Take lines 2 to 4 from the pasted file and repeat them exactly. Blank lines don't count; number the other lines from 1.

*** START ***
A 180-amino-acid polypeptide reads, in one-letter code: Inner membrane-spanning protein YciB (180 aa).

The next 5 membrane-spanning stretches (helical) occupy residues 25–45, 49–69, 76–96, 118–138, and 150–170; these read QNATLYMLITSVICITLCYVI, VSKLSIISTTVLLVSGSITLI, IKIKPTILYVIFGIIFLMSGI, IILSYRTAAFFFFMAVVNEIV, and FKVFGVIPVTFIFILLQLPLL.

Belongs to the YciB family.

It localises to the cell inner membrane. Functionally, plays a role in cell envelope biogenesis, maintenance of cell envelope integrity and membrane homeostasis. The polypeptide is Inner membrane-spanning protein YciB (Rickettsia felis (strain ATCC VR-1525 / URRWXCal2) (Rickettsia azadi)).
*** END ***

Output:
The next 5 membrane-spanning stretches (helical) occupy residues 25–45, 49–69, 76–96, 118–138, and 150–170; these read QNATLYMLITSVICITLCYVI, VSKLSIISTTVLLVSGSITLI, IKIKPTILYVIFGIIFLMSGI, IILSYRTAAFFFFMAVVNEIV, and FKVFGVIPVTFIFILLQLPLL.

Belongs to the YciB family.

It localises to the cell inner membrane. Functionally, plays a role in cell envelope biogenesis, maintenance of cell envelope integrity and membrane homeostasis. The polypeptide is Inner membrane-spanning protein YciB (Rickettsia felis (strain ATCC VR-1525 / URRWXCal2) (Rickettsia azadi)).